IAQA Technical Director

I have some exciting news to share.  I have just been appointed as the Indoor Air Quality Association (IAQA) Technical Director.  This is a brand new position that was created by the association’s Board of Directors to coordinate the technical committees and contribute to publications, among other activities.  The most important responsibility of this new position is to oversee the launching of IAQA University.

The IAQA University will have classes for everyone: those wanting to learn a little about indoor air quality all the way up to industry professionals seeking continuing education credits.  Classes will predominately be online, but it is anticipated they will also be taught through the IAQA local chapters and perhaps as a pre-conference program before the annual meeting.

The IAQA University will go live in early summer.  It will initially be seeded with 50 short classes one-hour in length on a wide range of topics.  These classes will be at the  “100-level,” with future plans to expand the breadth and depth of offerings.  As time goes on, more 100 level classes will be added as well as 200 and 300 level classes.  I will be contributing a lot of content, but subject matter experts will also be tapped for higher level classes.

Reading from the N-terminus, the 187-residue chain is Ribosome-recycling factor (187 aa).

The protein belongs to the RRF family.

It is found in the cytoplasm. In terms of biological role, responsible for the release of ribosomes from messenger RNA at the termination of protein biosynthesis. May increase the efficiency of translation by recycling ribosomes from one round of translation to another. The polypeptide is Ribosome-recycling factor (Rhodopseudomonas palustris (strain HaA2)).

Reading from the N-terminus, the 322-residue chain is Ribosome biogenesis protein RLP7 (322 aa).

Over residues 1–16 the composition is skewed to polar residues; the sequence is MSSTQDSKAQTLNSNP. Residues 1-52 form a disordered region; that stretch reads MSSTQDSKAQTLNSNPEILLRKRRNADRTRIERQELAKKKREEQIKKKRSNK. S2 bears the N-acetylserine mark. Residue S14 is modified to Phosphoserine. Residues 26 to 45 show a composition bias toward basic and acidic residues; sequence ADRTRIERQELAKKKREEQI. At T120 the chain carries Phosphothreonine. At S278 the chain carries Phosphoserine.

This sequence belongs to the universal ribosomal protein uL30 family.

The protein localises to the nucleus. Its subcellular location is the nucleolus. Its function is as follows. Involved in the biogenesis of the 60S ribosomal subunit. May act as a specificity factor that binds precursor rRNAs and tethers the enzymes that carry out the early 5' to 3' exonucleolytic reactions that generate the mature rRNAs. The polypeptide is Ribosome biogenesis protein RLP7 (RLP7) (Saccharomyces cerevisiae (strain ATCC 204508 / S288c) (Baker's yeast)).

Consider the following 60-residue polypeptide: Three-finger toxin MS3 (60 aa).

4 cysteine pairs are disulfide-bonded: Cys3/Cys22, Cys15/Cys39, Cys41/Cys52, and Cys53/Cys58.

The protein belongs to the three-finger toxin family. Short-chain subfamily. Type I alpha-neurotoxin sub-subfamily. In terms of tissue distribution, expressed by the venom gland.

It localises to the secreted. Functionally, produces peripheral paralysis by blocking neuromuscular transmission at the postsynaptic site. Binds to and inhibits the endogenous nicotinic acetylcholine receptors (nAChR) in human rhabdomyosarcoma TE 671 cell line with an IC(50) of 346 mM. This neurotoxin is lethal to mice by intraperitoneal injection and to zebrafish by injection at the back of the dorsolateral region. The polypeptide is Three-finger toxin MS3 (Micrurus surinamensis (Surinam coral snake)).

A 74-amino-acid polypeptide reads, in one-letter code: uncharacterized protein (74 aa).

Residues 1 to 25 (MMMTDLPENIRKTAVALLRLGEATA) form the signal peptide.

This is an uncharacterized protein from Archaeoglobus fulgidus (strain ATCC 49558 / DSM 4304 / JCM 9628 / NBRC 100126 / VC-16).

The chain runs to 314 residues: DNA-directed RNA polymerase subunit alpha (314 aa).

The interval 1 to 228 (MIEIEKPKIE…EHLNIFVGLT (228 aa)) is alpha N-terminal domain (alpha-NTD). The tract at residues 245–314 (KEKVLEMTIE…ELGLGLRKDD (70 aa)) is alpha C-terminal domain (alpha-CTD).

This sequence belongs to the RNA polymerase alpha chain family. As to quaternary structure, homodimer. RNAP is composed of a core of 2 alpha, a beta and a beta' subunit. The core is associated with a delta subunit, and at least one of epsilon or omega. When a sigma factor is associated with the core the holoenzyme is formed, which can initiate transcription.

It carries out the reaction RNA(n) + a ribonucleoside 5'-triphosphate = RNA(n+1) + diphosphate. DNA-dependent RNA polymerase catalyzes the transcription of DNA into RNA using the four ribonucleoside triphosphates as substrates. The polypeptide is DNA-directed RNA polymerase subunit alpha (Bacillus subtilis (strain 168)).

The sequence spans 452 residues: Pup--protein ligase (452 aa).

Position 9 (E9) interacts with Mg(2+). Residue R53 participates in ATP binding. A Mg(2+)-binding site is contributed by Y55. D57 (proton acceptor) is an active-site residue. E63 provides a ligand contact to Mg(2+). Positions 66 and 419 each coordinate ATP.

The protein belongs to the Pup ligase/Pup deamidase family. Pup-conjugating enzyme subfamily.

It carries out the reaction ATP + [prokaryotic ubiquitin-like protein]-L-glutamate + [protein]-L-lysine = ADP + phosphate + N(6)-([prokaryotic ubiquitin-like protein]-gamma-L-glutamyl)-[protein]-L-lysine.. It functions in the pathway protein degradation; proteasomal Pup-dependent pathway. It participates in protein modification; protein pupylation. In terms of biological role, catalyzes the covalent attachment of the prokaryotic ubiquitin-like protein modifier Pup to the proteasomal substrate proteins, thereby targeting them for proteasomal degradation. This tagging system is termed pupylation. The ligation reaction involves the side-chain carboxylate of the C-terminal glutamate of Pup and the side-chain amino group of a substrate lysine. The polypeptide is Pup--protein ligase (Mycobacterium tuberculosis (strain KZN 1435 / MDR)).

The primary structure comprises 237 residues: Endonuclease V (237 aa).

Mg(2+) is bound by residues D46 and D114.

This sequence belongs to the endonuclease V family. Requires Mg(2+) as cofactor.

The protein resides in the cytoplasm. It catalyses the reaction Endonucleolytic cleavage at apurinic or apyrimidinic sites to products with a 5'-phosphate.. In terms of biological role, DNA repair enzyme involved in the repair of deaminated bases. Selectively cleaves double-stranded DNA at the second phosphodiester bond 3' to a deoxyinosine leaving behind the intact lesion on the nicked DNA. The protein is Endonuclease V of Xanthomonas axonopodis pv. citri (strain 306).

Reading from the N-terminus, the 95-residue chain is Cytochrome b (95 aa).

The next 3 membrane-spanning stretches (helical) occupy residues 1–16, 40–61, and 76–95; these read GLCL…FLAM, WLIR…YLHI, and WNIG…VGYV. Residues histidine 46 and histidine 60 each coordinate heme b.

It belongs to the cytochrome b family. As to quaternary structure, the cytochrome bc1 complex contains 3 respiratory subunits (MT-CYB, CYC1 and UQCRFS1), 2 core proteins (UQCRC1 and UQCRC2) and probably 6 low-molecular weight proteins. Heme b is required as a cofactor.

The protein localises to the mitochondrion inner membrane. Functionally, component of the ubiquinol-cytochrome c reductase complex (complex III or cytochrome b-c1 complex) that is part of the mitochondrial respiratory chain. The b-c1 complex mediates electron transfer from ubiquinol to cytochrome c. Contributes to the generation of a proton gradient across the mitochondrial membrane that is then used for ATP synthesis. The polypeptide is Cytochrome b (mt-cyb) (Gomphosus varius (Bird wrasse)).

So what’s going to happen to this blog?  I will serving as Technical Director with half of my time.  In the other half I will still contribute to this blog, consult in the Chicagoland area, and educate the world about indoor air quality.  My blog posts may come out less frequently, but I’m committed to sharing great information with my readers.

Top 5 IAQ Books for your Library

Behind every great indoor air nerd is a great technical library.  No matter how much one tries to memorize, it’s impossible to recall all the facts and figures required of professionals in this field.  A good library is not a recommendation… it is a must!

In the United States a typical industrial company will spend about 3.5% of revenues on research and development.  What percent are you spending on personal development and research?  The field of indoor air quality is way too complex for professionals to brush off the importance of this investment.  I recommend a minimum of 1% of your company’s revenue should be put into purchasing references and educational material.

Once you commit to building a library, you’ll need to decide which books and standards to start purchasing.  For some general guidance, here is a link to the Indoor Sciences IAQ Library.

What are your top 5 favorite IAQ references?  Please publish your list in the comments section below.  To get the conversation going, here is my top 5 list: Continue reading